A military court in Suriname sentenced President Desi Bouterse to 20 years in prison on Friday over the executions of political opponents when he was the South American country's dictator in the 1980s. Bouterse, 74, is on a state visit to China and will appeal the judgement when he returns next week, his lawyer Irvin Kanhai said.
A two-time coup leader, two-term president and convicted drugs-trafficker, Bouterse has dominated Suriname's politics since taking power in a 1980 military coup. Friday's judgement, delivered by a three-member court martial led by Judge Cynthia Valstein-Montor, relates to the executions of 15 regime opponents in December 1982.
The so-called "December killings," in which the regime rounded up and executed 13 civilians and two military officers, have long clouded Bouterse's rule. Bouterse has always denied involvement, saying the victims had been held for plotting a counter-coup with the help of the CIA, and had been shot while trying to escape.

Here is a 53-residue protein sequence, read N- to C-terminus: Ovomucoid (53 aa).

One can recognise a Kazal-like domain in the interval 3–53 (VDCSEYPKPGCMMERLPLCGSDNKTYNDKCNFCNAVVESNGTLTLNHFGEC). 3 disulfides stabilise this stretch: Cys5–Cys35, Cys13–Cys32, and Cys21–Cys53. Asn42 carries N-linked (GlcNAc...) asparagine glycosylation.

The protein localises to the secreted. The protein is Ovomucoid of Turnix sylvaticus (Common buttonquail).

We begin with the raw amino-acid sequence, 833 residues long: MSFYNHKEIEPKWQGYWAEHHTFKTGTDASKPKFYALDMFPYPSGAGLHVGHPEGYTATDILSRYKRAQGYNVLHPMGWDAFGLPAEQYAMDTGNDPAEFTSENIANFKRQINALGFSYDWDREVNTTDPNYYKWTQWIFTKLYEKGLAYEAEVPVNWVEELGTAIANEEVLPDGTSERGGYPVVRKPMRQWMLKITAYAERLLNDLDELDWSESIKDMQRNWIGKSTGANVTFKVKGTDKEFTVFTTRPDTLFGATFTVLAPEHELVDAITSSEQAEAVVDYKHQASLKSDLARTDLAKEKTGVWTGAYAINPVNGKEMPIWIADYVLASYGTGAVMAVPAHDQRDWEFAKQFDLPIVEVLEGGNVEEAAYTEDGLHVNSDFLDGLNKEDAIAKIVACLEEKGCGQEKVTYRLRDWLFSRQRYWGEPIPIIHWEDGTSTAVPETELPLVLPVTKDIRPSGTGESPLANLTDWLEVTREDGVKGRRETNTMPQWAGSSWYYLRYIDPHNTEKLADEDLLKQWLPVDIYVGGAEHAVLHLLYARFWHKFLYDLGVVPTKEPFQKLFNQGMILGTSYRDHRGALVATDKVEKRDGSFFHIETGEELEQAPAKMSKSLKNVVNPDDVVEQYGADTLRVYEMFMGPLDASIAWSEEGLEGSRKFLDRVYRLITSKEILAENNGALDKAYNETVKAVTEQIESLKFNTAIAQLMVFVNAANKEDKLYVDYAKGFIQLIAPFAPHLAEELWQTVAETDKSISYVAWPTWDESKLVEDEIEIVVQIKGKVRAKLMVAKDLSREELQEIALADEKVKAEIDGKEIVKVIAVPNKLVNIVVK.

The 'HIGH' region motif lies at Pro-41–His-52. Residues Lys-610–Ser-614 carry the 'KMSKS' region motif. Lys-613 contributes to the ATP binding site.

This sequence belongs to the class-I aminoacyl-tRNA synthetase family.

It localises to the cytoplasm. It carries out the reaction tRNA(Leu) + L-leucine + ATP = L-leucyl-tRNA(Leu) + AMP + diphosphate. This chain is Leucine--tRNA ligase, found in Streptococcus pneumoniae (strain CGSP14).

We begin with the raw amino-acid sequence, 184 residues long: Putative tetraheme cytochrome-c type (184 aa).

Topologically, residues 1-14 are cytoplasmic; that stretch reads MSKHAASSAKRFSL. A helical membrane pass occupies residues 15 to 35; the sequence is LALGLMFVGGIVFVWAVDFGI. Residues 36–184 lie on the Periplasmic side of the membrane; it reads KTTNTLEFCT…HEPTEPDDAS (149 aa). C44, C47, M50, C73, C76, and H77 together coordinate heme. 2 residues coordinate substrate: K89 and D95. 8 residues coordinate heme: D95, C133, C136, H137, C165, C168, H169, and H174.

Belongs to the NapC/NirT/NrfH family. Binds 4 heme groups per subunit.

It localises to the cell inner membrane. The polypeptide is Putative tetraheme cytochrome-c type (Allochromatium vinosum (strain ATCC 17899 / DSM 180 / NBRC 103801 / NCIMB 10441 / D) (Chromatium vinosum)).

His evidence, presented by his lawyers, contradicted several witnesses who said he was present during the executions at Fort Zeelandia, the colonial fortress in the capital Paramaribo. In her ruling, Valstein said Bouterse had played a "crucial" role in the killings, carefully preparing the ground for executions he had the power to prevent.
Military prosecutors opened the case against Bouterse and 24 other suspects in 2007, but the president and political allies several times sought to derail it in Congress. The trial has gone on so long -- 12 years -- that six of the suspects have died.
Bouterse is due to begin the second leg of his foreign trip, a two-day visit to Cuba, on Monday on his way back from China. The veteran leader is unlikely to go to jail anytime soon, however. Under Surinamese law, he cannot be arrested until all appeals have been exhausted.
Bouterse seized power as a 34-year-old sergeant major. He stepped down in 1987 under international pressure, but returned to power in 1990 in a second, bloodless coup. He left office a year later. In 2010, Bouterse's election as president protected him from an Interpol arrest warrant issued after a Dutch court sentenced him to 11 years in prison for cocaine trafficking.
Dutch-speaking Suriname's people have roots in Asia, Africa, Europe and the Americas. It gained independence from the Netherlands in 1975.